Selling a 17-year-old vehicle isn't always easy.
Getting that vehicle's manufacturer to offer $2,400 to take the car back takes skill.
That's exactly what Orlando filmmaker Luke Aker did.
Aker, 26, made a minute-long video to sell his 1996 Nissan Maxima. After the video went viral, Nissan USA decided Tuesday to buy the old sedan for $1,400. An additional $1,000 was given to be donated to a charity of his choice -- The Wounded Warriors Project.
"I've always been one of those people that wants to make something fun but it still have meaning," said Aker, who has been in Orlando for three years and lives in Waterford Lakes. "My main goal was to sell the car. I thought this would be a fun way to express what I do and show my skills but have a ton of fun doing it."
In the video, which has more than 800,000 views on YouTube, the car is described as "fully loaded with an engine, wheels, tires and an automatic transmission."
The sedan -- which is shown with the front bumper tied on with a strap and a large rip in the driver's seat -- is said to "get you from point A to B ... most of the time."
Aker bought the car two years ago from a man in Kentucky, where Aker has family.
"The car was actually in pretty decent condition when I bought it," he said.
Aker said the damage to the front bumper came after his ex-girlfriend rear-ended another vehicle.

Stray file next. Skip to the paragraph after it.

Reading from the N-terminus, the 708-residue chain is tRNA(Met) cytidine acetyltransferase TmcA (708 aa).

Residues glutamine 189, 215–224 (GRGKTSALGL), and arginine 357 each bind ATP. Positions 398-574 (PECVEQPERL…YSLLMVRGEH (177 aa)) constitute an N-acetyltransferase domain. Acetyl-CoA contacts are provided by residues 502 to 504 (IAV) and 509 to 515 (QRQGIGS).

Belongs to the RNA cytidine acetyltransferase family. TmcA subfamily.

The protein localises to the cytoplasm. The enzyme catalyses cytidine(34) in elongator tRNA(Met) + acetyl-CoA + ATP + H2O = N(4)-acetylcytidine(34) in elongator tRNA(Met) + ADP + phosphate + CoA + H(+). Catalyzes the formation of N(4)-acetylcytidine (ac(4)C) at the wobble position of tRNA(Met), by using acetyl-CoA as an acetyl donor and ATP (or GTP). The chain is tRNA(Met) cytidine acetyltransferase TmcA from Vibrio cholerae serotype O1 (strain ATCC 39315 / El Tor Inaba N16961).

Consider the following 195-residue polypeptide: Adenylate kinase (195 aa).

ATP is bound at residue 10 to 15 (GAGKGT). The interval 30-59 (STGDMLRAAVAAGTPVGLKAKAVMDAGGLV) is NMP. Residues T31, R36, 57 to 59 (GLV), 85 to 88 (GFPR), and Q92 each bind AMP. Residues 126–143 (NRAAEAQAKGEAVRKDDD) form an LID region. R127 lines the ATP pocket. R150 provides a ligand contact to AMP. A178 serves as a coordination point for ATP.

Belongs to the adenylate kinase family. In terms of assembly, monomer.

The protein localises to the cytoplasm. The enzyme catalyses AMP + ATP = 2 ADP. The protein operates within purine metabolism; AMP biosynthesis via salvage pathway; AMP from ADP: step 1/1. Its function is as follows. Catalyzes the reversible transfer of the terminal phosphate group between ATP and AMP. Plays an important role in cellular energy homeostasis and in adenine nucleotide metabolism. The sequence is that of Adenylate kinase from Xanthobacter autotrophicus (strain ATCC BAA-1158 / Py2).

The video took about three weeks to make after a couple months of planning. Professional voiceover artist Rick Whelan provided the unforgettable narration for the video.
Aker also had a print and Craigslist ad to sell the car, but ultimately it was the video that made the difference.
"I never once expected it would be this big," he said. "I was surprised when it hit 6,000 views on YouTube."
The video was originally posted on Sept. 29, but Aker says it was "stuck around 12,000 views" until Monday.
"The funny thing about it was that I still hadn't sold the car," he said.
Nissan USA reached out to Aker on Twitter. When Nissan North America senior specialist for social communications Rob Robinson called to iron out the details of the offer, Aker accepted.
"It was just too good to pass up," he said. "I think he enjoyed the video as much as anyone else did."
Aker chose the Wounded Warrior Project because it "felt like the right thing to do."
"My grandfather served and I've worked with a lot of veterans and have friends that served and are still serving," he explained. "I felt that was the best way to show that I appreciated their work overseas. Serving, I think, is the least selfish thing someone can do."
While this project has brought national attention to Aker's skills, he has worked with numerous projects through his Ikonik Films production company, including Warner Bros. Nashville, Fox 35 in Memphis, Tenn. and Walgreens, among others. He also works for a production firm in Titusville.
Aker plans to get a new vehicle in the future, but for now is borrowing his sister's car.
"She's been very gracious to lend me her car," he said.
Aker said Nissan is currently exploring options for what to do with the 1996 Maxima, which he said had 147,000 miles on it when the odometer broke.
"The sticker from my last oil change said 166,000," he said.
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